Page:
“I admire her free and bohemian spirit, and she rightly became an icon of Mexico around the whole world. What I do not understand is her obvious passion for Marxism, Leninism, Stalinism. Didn’t she know about the horrors committed in the name of that ideology?” he wrote in Spanish.
His comments immediately drew backlash from thousands of people.
Frida Kahlo, Diego Rivera, and Mexican Modernism from the Jacques and Natasha Gelman Collection runs at the North Carolina Museum of Art through January 19, 2020. To recognize the native language and cultural heritage of the artists in the exhibition, gallery information will be provided in both English and Spanish.
Tickets are already available for members but will be sold to nonmembers starting on September 17.
Dominican and Puerto Rican Latin trap and reggaeton singer Ozuna, born Juan Carlos Ozuna Rosado, has broken four Guinness World Records. Ozuna has been a disruptive force in music as he steadily climbed the ranks from up-and-comer to streaming powerhouse. His success comes as Latin artists like Maluma, J Balvin, and Bad Bunny continue their chart domination in the years leading up to the decade’s end.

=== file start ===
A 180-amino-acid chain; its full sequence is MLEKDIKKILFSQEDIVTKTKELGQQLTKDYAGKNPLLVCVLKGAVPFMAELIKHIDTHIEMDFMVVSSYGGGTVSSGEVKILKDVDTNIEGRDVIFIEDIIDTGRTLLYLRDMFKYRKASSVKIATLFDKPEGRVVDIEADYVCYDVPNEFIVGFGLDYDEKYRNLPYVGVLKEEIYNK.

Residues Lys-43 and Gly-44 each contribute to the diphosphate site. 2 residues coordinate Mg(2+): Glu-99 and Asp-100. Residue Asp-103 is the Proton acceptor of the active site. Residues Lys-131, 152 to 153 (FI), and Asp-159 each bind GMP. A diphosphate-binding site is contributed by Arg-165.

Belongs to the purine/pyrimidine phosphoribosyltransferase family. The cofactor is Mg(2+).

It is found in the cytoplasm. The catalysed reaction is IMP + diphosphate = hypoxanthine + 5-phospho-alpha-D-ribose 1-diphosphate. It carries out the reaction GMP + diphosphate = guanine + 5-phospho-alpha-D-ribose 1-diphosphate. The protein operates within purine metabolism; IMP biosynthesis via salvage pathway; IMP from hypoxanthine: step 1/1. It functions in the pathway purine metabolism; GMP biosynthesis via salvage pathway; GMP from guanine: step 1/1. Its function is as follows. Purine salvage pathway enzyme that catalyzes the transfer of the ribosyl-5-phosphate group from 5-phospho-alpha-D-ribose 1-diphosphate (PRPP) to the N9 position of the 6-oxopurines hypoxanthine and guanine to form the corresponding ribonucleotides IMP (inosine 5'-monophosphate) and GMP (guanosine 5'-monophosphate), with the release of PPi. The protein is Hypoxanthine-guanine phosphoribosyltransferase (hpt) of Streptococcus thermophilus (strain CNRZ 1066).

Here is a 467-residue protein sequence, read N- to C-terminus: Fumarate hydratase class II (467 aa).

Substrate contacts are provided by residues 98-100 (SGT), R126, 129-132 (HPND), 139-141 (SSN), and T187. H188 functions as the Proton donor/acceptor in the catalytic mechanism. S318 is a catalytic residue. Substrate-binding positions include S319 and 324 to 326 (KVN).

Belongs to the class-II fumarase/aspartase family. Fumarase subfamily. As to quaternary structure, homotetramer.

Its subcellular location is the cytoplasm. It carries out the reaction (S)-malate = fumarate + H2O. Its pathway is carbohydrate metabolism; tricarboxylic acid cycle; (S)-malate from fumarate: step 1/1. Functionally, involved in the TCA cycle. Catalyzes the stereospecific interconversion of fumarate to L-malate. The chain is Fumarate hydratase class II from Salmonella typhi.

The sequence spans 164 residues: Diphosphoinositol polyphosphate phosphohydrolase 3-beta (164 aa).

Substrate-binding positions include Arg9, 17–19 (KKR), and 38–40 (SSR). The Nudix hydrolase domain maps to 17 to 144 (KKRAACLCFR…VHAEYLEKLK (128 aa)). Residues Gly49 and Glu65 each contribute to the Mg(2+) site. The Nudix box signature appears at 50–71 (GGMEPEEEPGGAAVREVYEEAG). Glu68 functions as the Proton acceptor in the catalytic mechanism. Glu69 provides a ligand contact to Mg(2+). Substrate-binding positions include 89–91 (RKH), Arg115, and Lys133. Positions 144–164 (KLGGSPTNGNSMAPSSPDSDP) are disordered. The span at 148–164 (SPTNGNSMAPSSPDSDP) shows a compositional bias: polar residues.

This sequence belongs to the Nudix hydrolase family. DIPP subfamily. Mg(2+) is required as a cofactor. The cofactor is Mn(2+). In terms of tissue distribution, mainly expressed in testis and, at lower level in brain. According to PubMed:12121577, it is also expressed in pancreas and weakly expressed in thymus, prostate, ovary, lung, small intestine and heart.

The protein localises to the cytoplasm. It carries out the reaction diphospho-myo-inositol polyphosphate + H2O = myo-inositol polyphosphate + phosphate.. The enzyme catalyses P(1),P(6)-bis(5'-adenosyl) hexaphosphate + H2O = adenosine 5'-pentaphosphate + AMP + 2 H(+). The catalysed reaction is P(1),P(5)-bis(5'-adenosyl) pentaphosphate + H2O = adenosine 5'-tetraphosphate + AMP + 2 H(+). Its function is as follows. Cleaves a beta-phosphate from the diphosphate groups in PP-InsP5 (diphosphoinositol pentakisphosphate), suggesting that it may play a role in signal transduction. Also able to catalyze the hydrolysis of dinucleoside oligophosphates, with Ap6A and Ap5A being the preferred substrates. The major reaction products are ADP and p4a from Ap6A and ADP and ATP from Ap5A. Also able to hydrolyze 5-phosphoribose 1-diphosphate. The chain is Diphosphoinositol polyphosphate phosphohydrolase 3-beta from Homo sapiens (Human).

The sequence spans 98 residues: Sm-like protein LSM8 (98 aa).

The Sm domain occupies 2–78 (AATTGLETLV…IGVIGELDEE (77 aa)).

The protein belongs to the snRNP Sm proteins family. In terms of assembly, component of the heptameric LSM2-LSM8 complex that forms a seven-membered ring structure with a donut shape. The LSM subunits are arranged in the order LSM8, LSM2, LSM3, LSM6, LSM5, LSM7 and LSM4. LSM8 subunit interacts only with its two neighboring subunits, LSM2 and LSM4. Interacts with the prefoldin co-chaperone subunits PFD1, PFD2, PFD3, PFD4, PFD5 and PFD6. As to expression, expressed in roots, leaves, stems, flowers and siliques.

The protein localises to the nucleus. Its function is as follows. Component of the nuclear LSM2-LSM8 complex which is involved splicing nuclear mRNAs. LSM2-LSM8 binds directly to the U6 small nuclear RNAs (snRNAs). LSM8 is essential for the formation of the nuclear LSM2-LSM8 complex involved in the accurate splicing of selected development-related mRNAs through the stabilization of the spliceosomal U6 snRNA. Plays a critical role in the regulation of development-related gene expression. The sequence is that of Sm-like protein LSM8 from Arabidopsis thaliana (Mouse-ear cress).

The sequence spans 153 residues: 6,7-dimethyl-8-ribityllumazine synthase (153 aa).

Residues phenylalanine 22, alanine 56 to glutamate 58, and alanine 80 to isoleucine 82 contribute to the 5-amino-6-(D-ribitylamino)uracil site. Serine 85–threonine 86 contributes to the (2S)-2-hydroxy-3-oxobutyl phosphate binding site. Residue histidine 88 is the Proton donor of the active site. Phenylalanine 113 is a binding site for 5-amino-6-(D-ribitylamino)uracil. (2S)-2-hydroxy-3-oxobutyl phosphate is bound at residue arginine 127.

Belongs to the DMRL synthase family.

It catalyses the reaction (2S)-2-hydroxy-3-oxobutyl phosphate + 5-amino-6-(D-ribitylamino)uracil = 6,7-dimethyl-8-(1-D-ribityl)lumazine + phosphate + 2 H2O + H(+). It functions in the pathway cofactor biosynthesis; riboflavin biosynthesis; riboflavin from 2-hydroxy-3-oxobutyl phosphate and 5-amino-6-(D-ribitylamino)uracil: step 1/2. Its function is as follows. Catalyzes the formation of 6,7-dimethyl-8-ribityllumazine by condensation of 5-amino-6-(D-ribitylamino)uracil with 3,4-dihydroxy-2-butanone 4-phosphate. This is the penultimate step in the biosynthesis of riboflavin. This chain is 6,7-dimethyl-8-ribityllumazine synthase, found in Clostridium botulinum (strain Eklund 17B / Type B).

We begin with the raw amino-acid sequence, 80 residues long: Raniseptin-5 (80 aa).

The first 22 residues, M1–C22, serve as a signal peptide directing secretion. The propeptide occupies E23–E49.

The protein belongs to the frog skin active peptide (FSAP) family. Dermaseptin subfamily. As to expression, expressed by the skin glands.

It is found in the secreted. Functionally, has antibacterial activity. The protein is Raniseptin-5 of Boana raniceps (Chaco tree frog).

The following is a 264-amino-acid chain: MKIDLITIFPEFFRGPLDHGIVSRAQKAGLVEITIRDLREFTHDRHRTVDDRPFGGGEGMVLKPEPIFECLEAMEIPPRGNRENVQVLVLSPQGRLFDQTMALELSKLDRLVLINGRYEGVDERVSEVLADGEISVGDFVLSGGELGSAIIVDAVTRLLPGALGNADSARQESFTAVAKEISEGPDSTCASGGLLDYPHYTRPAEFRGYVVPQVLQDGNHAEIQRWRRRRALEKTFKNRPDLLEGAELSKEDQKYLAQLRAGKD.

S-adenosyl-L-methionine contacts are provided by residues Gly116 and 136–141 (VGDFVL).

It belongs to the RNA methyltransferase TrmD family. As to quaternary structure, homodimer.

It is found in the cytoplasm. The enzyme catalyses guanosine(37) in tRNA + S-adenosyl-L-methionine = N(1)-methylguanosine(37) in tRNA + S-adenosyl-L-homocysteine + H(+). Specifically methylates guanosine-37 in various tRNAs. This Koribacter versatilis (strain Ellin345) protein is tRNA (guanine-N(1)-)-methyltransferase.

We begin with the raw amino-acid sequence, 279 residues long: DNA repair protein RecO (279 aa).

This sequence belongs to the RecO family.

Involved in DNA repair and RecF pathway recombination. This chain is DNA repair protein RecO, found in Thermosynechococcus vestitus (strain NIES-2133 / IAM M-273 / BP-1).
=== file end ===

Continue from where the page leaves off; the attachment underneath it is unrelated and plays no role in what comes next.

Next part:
While first known for his features, in 2017, the artist released the single “La Modelo” featuring Cardi B. The track debuted at number 52 on the Billboard Hot 100 marking Ozuna’s first time charting as a lead act. By 2018, his second studio album debuted at number 7 on the US Billboard 200. In 2018, he was the most-viewed artist in the world on YouTube.
Ozuna Breaks Four Guinness World Records
Ozuna is set to be featured in Guinness World Records 2020 based on the success of his last two albums. The first is for “Most weeks at No. 1 on Billboard’s Top Latin Albums chart (male).” The album Odisea spent 46 non-consecutive weeks at number 1 during the duration period of September 16, 2017 to September 1, 2018. Next, it’s honoring Ozuna’s 11 Billboard Latin Music Awards in 2019 with “Most Billboard Latin Music Award wins for a single artist in a single year.”
And bye bye, Justin Bieber!
If you need more proof the Billboard Latin Music Awards loves Ozuna well check out his third honor; “Most Billboard Latin Music Award nominations for a single artist in a single year,” with 23 nominations. Lastly, Ozuna has achieved a huge milestone with “Artist with the most videos to reach one billion views on YouTube,” for the songs “Criminal,” “Te Bote,” “El Farsante,” “Ahora Dice,” “Escápate Conmigo,” “Se Preparó” and “Taki Taki.”
The milestone is massive because Ozuna had to dethrone, none other than, Justin Bieber to do so.